Tiny Orrery Is A Watchmaker’s Tour De Force

Six tiny gears, a few fancy pins, and some clever casting are what it takes to build this tiny orrery. And patience — a lot of patience, too.

As model solar systems go, this one is exceptionally small. Its maker, [Mike] from Chronova Engineering, says it measures about 20 mm across and qualifies as the smallest orrery around. We can’t officiate that claim, but we’re not going to argue with it either. It’s limited to the Sun-Earth-Moon system, and while not as complete as some other models we’ve seen, it’s still exquisitely detailed. The gears that keep the Moon rotating 12.4 times around the Earth for each rotation of our home planet around the Sun are tiny, and take an abundance of watchmaking skill to pull off.

The video below shows the whole process, which is absolutely entrancing to watch. There are some neat tricks on display, from milling out the arms of the main wheel using a powered tailstock spindle to casting the Sun from resin in a silicone mold. The final model, with the model Earth and Moon spinning around the Sun on delicate brass wheels, is a visual treat.

We’ve seen some interesting stuff from Chronova Engineering lately, including this bimetallic tea timer.

3 thoughts on “Tiny Orrery Is A Watchmaker’s Tour De Force

  1. So, this is one of the parallel universes? Simplifyed of course.
    While the craftsmanship presented rivals with Clickspring’s, the presentation somewhat lacks the appeal of the same competitor to our mecanichal hearts. And when I say competitor I only mean in this case someone who has the same or close skill, the same or close path though the museum of mechanical marvels.
    Tick, tock, how many cogs you deamt about last night?, the sun is up, is time to start another clock to build it up.

  2. It’s an interesting view on how people approach machining.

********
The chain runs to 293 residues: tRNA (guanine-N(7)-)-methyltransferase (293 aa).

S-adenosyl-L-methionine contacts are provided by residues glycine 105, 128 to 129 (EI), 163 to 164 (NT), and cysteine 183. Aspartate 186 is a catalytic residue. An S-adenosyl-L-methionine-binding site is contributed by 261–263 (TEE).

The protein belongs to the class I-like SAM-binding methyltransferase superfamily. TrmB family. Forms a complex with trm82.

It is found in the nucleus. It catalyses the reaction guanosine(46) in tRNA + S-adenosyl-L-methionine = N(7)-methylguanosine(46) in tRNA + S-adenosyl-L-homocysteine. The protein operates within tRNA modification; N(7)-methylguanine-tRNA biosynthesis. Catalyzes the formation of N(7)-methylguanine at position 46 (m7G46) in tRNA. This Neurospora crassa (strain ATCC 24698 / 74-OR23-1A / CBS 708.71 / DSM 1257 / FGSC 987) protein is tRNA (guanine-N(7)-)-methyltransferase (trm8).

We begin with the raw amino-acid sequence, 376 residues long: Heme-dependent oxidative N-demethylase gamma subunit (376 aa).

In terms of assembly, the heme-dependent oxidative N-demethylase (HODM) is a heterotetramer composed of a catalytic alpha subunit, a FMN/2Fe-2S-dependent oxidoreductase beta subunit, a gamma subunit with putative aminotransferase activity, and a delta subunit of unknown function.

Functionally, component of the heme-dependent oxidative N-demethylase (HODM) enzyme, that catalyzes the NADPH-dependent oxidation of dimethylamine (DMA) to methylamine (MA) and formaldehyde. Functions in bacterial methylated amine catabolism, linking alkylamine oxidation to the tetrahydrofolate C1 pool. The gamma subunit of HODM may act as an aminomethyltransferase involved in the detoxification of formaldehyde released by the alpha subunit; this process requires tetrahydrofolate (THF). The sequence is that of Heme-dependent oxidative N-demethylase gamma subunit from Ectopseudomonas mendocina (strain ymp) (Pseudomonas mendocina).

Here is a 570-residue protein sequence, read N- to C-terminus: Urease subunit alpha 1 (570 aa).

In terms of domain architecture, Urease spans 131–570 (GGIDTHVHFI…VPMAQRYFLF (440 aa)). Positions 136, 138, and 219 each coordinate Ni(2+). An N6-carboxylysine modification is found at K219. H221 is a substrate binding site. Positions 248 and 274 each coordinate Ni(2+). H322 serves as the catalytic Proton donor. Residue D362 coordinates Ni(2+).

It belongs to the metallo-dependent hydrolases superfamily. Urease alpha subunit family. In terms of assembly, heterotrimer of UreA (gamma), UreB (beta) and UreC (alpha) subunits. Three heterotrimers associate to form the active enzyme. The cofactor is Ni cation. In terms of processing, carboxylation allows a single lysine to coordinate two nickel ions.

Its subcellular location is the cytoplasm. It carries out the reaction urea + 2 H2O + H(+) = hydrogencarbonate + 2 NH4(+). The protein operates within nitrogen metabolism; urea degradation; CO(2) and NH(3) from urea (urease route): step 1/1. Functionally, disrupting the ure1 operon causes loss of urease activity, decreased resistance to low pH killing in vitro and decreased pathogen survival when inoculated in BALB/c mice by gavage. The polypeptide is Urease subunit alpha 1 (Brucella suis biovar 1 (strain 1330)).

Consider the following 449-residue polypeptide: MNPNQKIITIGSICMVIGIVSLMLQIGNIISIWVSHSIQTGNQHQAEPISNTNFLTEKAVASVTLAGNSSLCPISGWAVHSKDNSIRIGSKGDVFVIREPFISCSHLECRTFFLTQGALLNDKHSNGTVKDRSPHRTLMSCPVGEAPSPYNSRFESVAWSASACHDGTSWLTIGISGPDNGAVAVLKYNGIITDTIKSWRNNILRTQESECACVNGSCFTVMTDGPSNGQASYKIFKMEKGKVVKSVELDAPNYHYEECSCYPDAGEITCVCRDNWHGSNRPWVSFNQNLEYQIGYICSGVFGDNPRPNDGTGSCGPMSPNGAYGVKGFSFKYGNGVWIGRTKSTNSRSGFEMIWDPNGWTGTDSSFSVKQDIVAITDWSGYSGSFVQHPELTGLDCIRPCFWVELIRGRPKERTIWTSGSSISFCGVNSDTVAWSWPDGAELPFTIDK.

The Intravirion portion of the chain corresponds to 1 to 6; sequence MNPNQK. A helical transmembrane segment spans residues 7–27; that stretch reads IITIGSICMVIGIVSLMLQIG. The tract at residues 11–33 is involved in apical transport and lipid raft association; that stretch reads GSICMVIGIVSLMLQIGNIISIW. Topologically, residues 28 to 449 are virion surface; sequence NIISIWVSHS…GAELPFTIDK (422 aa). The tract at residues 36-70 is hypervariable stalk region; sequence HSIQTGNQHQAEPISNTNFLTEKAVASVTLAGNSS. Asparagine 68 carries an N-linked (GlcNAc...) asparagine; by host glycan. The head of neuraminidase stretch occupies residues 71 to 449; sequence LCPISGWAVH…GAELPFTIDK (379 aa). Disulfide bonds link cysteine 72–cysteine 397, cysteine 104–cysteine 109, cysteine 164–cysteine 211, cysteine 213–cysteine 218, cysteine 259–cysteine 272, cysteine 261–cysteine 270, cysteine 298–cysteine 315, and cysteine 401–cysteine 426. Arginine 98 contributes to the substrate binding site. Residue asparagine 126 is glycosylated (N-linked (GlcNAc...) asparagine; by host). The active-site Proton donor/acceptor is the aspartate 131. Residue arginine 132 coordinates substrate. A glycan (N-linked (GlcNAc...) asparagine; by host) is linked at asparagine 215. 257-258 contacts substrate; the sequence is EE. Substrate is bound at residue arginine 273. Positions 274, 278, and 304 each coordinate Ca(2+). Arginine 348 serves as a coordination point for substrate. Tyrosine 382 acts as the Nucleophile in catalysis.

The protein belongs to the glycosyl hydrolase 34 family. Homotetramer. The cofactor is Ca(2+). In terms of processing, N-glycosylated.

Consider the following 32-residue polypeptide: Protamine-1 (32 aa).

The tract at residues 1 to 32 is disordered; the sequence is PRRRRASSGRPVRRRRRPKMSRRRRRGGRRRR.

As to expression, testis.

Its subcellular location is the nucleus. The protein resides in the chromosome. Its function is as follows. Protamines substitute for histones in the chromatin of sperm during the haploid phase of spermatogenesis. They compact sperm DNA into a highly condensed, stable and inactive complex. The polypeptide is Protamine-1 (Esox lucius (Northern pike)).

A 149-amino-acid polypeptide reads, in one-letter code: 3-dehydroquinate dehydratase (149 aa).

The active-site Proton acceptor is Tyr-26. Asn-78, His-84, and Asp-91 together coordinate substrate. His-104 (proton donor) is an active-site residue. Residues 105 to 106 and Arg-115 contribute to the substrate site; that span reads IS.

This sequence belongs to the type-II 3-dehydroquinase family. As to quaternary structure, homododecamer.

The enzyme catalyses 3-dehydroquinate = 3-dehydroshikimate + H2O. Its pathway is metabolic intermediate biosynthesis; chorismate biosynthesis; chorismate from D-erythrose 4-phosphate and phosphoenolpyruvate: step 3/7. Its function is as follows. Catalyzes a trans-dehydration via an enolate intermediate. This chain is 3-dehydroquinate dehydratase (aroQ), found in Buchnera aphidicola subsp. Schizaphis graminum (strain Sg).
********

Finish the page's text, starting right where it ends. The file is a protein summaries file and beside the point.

For example: place material in the chuck, mill the outside diameter, then replace the chuck with a microscope, center a drill on the microscope, put material back in, then check for alignment, then drill.

    Without access to such precision tools, I would have drilled the center hole first, then milled the outside diameter – all without removing the piece from the chuck. The first rule of turning is that you avoid removing the work piece from the lathe because you’ll never get it back in exactly the same. Imprecise tools will make precise parts when you plan the order of operations accordingly.

    But, if you have precision tools and instruments, you don’t necessarily have to – it just takes more time to keep checking and re-checking.

  3. I think it’s a lovely model. I’m not sure if it is an Orrery. I think of an Orrery as a model with 7 planets about the sun. This seems more like a Tellurion. https://en.m.wikipedia.org/wiki/Tellurion

    I had a design of my own. I started cutting it in acrylic and then ended up losing parts in a move.


    I like the materials and the workmanship. I envy your jeweler’s lathe and the collet set you have!

    The largest orrery I have seen used to be in the basement of the Morehead Planetarium at UNC Chapel Hill. The planets were on trollies that ran on circular tracks mounted on the ceiling. They were illuminated. When the lights came down in the room, it created a splendid visual effect of planets floating in space. I imagine you would love it!

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